An investigative report by Today has come through with the analysis that the police have declared the drive against marijuana futile. The intellectual community of the world, liberal and conservative have likewise declared the "War on Drugs" a costly failure. In the US, almost half of the prison population is there on drug related charges, resulting in overcrowding and release of violent criminals. Meanwhile, drugs are cheap and plentiful on the streets of the US, if one knows where to look, with the exception of marijuana. Pot is not a popular trade item among professional organized criminals because it is bulky and easy to detect. And in the further case for legalization, an independent research has found that even among young schoolchildren, the vilification of marijuana along with known killers like heroin and cocaine makes the whole "drug education" process suspect. Even little kids know that it is not as bad as alcohol and cigarettes.

But nobody is going to make political suicide and stand up for the legalization of marijuana. Quite the opposite; blaming drugs for society's illness is a cheap and easy way for politicians to make an honorable stand against a scapegoat that will never defend itself. The press and police go right along with it, happily printing headlines proclaiming drugs as the source of crime. As for the criminal who blames his actions on drugs, it makes him or her feel like a victim, too. Sorry, kids, there's nothing in a bottle of gin that says "go rob a merchant," and nothing in a marijuana cigarette tells anyone to abuse anyone else. Drugs are a convenient whipping boy that allow everyone involved to feel good about themselves, when the true blame is too dark to bear. The guy who kills was a murderer before he took any drug, and the socio-economic forces that drive people into desperate poverty and insane acts are perpetuated by you and me.

But there are other costs in society that we can do something about, and hemp is a potential asset that we have overlooked in our hysteria. I(t still produces a huge amount of fiber, and the original fiber decorticator which can process these fibers into softer cellulose does not have to be a large factory sized machine. We can still make paper out of it, and heck, everyone knows how fond we are of chits and other useless pieces of paper. If the Scandinavians can create an entire industry out of turning sawdust into particle board based furniture, we can make plywood out if it. Wood is very expensive now, and we could really use an inexpensive fiber source. The seeds can be roasted and eaten, or turned into an edible oil.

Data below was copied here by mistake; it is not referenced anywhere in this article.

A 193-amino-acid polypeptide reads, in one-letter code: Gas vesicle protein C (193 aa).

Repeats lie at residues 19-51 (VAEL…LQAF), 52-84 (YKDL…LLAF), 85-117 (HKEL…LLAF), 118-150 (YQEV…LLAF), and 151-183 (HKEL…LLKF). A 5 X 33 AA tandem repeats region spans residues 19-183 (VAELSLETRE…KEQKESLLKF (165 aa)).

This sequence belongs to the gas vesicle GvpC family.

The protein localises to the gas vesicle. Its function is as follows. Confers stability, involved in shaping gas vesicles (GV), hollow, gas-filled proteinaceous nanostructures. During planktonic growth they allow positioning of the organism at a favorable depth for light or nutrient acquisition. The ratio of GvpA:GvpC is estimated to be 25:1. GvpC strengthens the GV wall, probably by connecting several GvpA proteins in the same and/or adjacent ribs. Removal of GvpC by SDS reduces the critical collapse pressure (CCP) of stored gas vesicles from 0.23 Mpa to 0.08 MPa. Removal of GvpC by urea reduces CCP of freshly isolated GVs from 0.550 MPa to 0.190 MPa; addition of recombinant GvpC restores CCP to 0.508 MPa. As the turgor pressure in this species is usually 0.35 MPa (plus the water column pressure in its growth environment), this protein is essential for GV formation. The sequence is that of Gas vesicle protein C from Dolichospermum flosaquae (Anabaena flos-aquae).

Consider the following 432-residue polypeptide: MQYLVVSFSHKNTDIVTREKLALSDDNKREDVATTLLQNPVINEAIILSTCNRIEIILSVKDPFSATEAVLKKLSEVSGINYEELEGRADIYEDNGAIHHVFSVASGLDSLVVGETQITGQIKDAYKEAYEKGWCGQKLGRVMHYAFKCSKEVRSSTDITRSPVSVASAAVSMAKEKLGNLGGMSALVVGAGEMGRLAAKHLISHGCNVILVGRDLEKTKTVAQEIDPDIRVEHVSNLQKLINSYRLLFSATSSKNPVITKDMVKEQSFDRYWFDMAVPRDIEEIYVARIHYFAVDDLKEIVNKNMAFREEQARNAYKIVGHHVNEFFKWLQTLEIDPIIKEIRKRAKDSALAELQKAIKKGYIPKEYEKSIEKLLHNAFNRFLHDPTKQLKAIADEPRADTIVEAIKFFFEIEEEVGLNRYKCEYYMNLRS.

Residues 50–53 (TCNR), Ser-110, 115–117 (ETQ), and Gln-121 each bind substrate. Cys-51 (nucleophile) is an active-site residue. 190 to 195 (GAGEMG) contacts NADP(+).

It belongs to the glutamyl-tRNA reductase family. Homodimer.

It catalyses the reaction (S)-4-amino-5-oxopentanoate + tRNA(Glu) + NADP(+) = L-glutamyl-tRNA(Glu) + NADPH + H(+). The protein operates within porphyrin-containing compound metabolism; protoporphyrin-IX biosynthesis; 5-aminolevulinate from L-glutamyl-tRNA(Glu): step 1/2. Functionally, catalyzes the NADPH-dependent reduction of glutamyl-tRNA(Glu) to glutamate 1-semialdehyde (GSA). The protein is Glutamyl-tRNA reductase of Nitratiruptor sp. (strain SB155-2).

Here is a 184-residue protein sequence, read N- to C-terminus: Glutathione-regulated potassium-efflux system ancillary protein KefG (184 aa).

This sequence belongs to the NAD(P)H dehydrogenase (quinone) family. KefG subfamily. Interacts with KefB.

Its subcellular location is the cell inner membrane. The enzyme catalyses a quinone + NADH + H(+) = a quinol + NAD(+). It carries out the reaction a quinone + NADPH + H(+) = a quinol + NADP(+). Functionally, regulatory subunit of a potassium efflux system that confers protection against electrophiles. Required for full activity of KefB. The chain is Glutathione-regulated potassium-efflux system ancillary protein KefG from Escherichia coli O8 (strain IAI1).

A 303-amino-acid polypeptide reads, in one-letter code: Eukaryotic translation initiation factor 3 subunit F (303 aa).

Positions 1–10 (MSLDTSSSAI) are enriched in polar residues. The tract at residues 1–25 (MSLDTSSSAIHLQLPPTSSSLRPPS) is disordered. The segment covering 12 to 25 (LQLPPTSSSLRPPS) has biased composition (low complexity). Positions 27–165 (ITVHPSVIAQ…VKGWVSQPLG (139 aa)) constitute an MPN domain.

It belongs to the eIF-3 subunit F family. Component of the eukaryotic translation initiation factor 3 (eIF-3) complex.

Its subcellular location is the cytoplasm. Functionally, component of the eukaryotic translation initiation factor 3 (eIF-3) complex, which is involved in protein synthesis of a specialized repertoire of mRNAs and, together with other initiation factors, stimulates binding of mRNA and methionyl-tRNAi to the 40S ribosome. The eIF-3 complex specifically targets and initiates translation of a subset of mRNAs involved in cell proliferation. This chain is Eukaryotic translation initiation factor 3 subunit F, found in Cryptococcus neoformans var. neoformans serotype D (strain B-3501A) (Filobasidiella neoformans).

In the US, the National Organization for the Legalization of Marijuana (NORML) has a simple motto; "legalize, educate, tax & regulate." They quite rightly point out that marijuana has been proven to be of medicinal value, especially for easing the brutal effects of chemotherapy, and is known to alleviate the effects of glaucoma. They cite informal statistics which indicate that marijuana is the number one cash crop in some of the more rural states, and in the hills around Baguio, it almost certainly is.

Without a doubt, marijuana has deleterious effects on some people, and yes, it makes some people lazy slobs. Interestingly enough, however, it is taken as a stimulant in traditional Jamaican society. Andrew Weil, noted Harvard educated botanist, ascribes these totally different results to "set and setting," meaning that a pharmacologically active agent's effects are just as often due to a person's expectations and surroundings. Tell someone that he will become powerful and fearless if he takes shabu, and if he believes it, it probably will. However, there is a certain percentage of the population that will fall into disgrace, given access to drugs, and anybody who has ever been exposed to real alcoholism knows this. If we were to relax on prosecution of marijuana use, there would be a social cost in terms of lost productivity. But don't forget; nobody has ever been killed by marijuana.

Police time should be spent on some of our more pressing issues; traffic, violent crime, and corruption. We could easily take the passive approach and drop anti-marijuana enforcement to the bottom of the prosecution agenda, and it seems the police are already quite willing to do this. They are on the street and they know the real score. And we could allow the technology to process hemp fibers to come into the country at reduced tariff rates. We could cast aside one of our more foolish affectations of pathetic copycat colonialism and worry less about marijuana.©1997 Peczon

oh, and I got the neat backgound image on the left from laughing moon.

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since October 1, 1997
last updated March 19,1999.


.Created by Paul Peczon